The 2021 Edward Bailey Lecture, “Designing for Humans, Designing Research on Human Subjects: Race, Representations, and Rights” will be delivered by Dr Ipsita Chatterjea, Executive Director of the Study of Religion as an Analytical Discipline Workshop.


A workshop on decolonising the curriculum, with an emphasis on religious studies will be delivered by Dr Malory Nye.

Please note we are a small organisation and as such are not in a position to provide bursaries for participation. We can provide you with an official letter of invite and a subsequent letter of participation if your university or funding body requires it.

Final Call for Papers: SocRel Annual Conference July 13-15, online

This is just a quick reminder that abstract submission for the socrel annual conference closes tomorrow. Please follow this link for the call for papers and to access the portal to submit your abstract. We can also now confirm the registration rates for the conference but please note bursary winners for the 2020 conference will have their fees waived.

  • BSA Member Full Conference: £20
  • Socrel Study Group Member Full Conference: £25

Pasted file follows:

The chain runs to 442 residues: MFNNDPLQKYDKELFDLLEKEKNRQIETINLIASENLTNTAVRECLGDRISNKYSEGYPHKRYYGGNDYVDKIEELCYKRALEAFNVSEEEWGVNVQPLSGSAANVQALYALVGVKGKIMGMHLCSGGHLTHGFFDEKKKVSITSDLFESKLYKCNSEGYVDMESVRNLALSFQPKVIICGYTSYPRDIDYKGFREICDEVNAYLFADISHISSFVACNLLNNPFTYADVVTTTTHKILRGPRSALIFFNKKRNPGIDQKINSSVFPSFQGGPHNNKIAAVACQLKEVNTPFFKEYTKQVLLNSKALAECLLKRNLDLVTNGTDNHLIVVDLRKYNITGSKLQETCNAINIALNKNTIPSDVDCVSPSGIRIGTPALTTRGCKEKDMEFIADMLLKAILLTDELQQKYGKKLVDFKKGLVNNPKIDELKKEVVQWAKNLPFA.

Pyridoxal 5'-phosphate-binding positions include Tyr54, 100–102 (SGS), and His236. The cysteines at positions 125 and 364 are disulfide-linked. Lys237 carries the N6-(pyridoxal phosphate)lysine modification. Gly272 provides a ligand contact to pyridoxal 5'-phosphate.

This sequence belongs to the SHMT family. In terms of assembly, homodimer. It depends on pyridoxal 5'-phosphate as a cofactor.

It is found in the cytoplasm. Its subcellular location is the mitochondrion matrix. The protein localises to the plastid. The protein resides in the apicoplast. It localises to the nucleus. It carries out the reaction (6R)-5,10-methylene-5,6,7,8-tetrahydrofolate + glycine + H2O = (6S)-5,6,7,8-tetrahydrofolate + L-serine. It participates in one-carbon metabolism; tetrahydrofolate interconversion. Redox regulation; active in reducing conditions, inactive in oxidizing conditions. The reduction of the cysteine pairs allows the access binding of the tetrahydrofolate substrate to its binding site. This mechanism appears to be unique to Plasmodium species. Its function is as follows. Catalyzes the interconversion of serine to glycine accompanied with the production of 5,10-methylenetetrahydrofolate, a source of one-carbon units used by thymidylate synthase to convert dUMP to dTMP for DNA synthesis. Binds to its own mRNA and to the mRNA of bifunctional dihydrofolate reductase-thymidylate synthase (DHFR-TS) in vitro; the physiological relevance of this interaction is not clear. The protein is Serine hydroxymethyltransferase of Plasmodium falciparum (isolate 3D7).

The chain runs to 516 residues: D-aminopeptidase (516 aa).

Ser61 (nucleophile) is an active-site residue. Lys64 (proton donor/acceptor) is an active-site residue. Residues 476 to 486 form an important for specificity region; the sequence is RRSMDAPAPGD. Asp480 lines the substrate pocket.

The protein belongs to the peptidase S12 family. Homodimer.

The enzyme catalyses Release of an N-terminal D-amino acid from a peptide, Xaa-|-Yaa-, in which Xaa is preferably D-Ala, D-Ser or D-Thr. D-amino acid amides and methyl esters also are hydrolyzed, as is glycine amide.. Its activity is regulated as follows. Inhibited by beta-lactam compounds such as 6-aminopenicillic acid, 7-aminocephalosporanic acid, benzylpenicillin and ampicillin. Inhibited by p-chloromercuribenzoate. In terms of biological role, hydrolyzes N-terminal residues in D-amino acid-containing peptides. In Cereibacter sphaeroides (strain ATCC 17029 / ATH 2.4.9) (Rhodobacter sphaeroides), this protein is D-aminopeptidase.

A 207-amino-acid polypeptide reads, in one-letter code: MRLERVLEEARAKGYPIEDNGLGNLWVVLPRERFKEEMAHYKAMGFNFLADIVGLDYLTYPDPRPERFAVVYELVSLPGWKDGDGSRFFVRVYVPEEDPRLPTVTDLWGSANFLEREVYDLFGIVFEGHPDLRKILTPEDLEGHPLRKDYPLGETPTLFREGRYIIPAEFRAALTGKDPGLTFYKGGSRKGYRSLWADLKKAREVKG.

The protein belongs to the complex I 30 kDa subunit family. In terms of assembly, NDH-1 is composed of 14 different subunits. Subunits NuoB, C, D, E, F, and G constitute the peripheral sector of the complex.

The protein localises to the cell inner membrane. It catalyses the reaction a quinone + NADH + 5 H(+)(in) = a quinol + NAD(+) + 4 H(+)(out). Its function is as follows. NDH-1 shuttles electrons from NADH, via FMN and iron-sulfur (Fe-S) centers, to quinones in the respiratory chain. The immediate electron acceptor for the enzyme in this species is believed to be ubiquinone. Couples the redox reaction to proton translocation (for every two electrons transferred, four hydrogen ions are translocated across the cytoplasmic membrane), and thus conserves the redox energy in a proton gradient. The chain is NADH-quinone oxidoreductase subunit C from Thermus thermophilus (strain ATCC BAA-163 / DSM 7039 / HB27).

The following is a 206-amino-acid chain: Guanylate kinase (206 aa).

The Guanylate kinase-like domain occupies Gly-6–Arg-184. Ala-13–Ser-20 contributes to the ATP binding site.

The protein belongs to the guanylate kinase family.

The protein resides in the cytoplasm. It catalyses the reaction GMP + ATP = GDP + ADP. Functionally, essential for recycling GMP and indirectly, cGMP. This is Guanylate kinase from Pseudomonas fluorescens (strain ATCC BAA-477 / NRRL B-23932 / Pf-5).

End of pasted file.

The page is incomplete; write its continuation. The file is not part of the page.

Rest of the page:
• Non-Member Full Conference: £40

The conference will take place via zoom from 13th to 15th July 2021 and we have a great line up of speakers planned including: Sarah-Jane Page (Aston University), Sam Perry (University of Oklahoma), Colin Campbell (University of York), Eileen Barker (London School of Economics), Grace Davie (Exeter University), Jim Beckford (Warwick University) and Linda Woodhead (Lancaster University) so please do consider submitting an abstract. It would be great to see as many of you there as possible for our first online conference.

Key Dates:

  • Abstract submission closes: 10 February 2021
  • Decision notification: 26 February 2021
  • Presenter registration closes: 26 March 2021
  • Registration closes: 30th June 2021

Should you have any questions or queries, then please do not hesitate to get in touch.

Best wishes,

Dr Rachael Shillitoe
Research Fellow
Conference and Events Officer for the British Sociological Association, Sociology of Religion Group (SocRel)